Are you planning ahead for the MySQL 5.7 end of life? [Q&A]
The popular database MySQL version 5.7 hits end of life status on the 31st of October 2023, just a few months away.
This means organizations that are running MySQL 5.7 will have to plan ahead on their options for the future. Dave Stokes, technology evangelist at Percona, spoke to us about some of the choices that will need to be made as well as how to get started on the process.
BN: What are the issues involved in this kind of move?
DS: Databases are software components, just like any other. The big difference is that databases are seen as big, critical components, and developers don't want to touch them if they don't have to. There are a lot of specialist skills involved around databases, but many people don't want to concentrate on these deployments.
There’s been more of a shift from specialist DBAs to more generalist DevOps or Site Reliability Engineering roles, where you have to support more of the overall IT infrastructure stack. Then, if you have a more specific database problem or a project like this, then you are more likely to bring in a consultant instead rather than retaining that knowledge on the team permanently.
When you have a migration like this, planning ahead is essential. That means looking at how much work you might have to do in order to move, and what the impact will be from your shift. The most important elements to consider are whether you can do this in situ, or whether you will have to migrate from one system to another, and whether you can reverse your migration if things don't work out or you have unexpected problems. Based on this information, you can then plan what your approach should be to minimise any disruption to the business, and to consider what you might achieve in the longer term
BN: How much difference is there between MySQL 5.7 and the current version, v8.0?
DS: You can move from MySQL 5.7 to version 8.0 in place, but there are some fundamental differences that you will have to consider. MySQL 8.0 supports some additional commands like EXPLAIN ANALYZE and INVISIBLE INDEX, and it also adds support for a new character set which means it can support more international characters and emojis. There’s also the support for lateral-derived joins, Common Table Expressions (CTEs) and a new intersect clause to aid with sets. These additions can affect your current set up - for example, you won't be able to use those new commands in your table structures.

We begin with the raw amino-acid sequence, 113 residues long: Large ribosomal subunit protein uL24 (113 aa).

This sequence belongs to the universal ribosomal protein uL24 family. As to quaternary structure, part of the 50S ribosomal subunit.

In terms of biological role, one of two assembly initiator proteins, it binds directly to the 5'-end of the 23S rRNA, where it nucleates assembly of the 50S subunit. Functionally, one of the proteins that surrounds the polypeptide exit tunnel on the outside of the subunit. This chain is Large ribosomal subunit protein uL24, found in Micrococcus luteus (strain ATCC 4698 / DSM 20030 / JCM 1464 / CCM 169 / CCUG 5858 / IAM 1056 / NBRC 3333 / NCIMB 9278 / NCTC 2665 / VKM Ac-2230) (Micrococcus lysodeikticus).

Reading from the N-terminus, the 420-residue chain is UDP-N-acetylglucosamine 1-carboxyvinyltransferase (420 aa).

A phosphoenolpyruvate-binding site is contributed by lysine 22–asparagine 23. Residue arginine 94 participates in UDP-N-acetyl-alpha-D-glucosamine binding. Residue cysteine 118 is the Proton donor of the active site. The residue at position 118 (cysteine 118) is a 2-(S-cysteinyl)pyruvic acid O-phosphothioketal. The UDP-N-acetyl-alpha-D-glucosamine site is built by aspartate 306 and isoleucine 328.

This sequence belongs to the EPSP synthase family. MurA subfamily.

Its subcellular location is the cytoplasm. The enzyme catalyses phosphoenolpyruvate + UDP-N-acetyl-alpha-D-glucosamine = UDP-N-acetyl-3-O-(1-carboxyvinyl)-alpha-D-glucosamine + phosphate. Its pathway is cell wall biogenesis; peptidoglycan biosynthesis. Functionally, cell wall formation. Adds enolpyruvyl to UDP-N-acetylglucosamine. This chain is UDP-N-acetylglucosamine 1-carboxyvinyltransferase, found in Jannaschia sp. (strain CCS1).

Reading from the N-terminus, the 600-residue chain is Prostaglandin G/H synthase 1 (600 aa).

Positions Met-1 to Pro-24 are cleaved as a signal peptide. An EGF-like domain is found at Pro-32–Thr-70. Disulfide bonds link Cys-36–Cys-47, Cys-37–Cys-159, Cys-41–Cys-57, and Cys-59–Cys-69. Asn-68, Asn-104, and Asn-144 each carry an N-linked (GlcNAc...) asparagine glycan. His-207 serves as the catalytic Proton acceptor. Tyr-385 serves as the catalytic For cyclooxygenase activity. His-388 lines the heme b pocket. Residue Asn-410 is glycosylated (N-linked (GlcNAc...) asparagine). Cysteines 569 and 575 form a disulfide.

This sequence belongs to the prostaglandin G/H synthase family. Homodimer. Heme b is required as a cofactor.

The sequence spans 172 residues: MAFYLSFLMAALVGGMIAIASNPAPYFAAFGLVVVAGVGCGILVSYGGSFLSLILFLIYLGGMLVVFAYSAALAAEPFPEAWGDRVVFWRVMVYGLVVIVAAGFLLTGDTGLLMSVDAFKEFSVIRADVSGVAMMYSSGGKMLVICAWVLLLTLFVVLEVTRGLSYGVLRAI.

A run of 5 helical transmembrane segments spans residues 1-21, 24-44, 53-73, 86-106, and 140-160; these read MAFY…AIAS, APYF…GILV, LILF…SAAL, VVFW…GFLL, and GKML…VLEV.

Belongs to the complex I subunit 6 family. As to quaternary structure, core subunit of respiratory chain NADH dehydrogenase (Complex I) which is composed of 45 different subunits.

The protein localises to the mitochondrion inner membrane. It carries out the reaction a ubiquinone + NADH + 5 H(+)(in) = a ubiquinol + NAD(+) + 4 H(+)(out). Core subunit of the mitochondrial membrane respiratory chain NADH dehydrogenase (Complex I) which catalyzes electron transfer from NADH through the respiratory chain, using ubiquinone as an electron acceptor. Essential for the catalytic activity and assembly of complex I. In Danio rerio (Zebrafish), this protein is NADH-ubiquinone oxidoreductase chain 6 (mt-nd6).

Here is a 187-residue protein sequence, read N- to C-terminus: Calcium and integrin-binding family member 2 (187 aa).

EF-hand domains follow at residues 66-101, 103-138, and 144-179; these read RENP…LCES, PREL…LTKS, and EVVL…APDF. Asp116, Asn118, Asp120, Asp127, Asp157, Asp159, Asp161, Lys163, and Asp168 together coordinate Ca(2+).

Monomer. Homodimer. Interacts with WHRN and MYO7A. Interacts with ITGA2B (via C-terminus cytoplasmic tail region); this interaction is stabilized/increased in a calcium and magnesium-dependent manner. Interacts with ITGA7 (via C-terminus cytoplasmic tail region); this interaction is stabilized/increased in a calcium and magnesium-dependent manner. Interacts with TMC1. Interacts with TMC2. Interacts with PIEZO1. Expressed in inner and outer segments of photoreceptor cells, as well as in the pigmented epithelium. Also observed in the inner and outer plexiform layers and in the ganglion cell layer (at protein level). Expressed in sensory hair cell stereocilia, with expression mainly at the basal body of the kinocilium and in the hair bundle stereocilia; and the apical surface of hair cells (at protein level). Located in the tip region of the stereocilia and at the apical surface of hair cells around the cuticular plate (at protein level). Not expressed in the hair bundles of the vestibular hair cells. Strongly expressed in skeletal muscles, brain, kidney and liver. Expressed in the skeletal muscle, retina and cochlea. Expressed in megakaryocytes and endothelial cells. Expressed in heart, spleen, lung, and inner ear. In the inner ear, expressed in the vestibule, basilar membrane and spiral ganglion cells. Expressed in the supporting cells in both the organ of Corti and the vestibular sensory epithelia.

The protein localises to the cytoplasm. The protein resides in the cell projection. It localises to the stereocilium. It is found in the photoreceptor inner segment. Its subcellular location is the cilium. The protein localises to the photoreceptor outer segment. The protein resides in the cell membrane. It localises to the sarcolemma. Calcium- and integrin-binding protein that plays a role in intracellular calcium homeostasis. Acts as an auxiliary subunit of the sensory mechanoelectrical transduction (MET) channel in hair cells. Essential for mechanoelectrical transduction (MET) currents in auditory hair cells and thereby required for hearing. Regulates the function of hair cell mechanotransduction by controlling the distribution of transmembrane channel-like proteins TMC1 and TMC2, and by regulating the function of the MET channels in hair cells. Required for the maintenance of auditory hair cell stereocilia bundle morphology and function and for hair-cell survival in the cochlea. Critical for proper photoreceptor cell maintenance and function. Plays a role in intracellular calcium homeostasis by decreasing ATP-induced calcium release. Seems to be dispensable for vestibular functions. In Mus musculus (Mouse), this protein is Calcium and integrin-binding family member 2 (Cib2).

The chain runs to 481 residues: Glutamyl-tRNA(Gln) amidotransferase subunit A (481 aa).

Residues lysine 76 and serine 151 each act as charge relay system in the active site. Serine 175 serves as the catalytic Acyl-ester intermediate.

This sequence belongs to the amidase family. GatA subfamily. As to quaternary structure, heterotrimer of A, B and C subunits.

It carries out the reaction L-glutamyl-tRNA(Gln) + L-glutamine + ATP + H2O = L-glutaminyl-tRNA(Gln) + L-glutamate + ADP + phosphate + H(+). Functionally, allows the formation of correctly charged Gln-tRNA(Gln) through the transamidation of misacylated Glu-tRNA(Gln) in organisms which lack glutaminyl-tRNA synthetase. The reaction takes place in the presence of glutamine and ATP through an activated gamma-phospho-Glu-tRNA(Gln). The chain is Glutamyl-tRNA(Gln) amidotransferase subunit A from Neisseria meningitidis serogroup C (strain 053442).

BN: What decisions do you have to make around this kind of project?
DS: Checking your current implementation is essential to start with -- use the MySQL Shell util.checkForServerUpgrade() utility for this, as it flags 21 potential issues that you will have to fix in order to migrate successfully. If you have a few problems in place, then this will be pretty easy to solve. If you have lots of incompatibilities then you have a trickier choice to make -- should you invest in making fixes to the application so you can move, or should you spend your time migrating to a different database option instead? After all, you may get more value over time from moving from MySQL to PostgreSQL compared to sticking with MySQL.
The other big decision is how you will run and host those systems in future. Many developers and DBAs might see this as an opportunity to move to hosted services or to Database as a Service options rather than carrying on running their own instances, for example. I expect to see a fair few people move to PostgreSQL, and more that decide to move to cloud as part of this migration.
BN: How can businesses get ahead of this as a problem, and what benefits will they get?
DS: Planning ahead on this helps in a couple of ways. Firstly, we all work better when we have known deadlines but without huge amounts of pressure. Getting started now will ensure that you can think things through and make the business case that is right for your systems, not just moving for the sake of it.
It also means that you can scope out your internal team, any gaps in their knowledge, and then look at where you might need to get more support or consulting expertise in place to support your existing team. Getting this in place is easier if you plan in advance, rather than trying to find resources closer to the time when costs are higher and people are already booked.
We have put together a free course as part of our Percona University for everyone planning ahead around migrations too, to help people get ahead on their planning and prepare their approach.
BN: What are the other options?
DS: You can look at whether you want to run your own infrastructure in future. For example, can you move to a cloud service or a hosted database offering instead? What does that entail as a service, and is it right for you?
Cloud services are great for developers and IT professionals that don’t have specific DBA skills in place, or where managing databases is one of multiple things that you have to bear in mind. Using a third party service can make this easier for you as it can take care of things like updates, backups and availability. However, not all cloud services are created equal, so it is worth looking at what you need compared to the services that are available.
There are some questions that you have to look at around security, around service levels, and also compatibility with open source versions of your database of choice. You don't want to trade up and accidentally lock yourself into a specific provider by accident!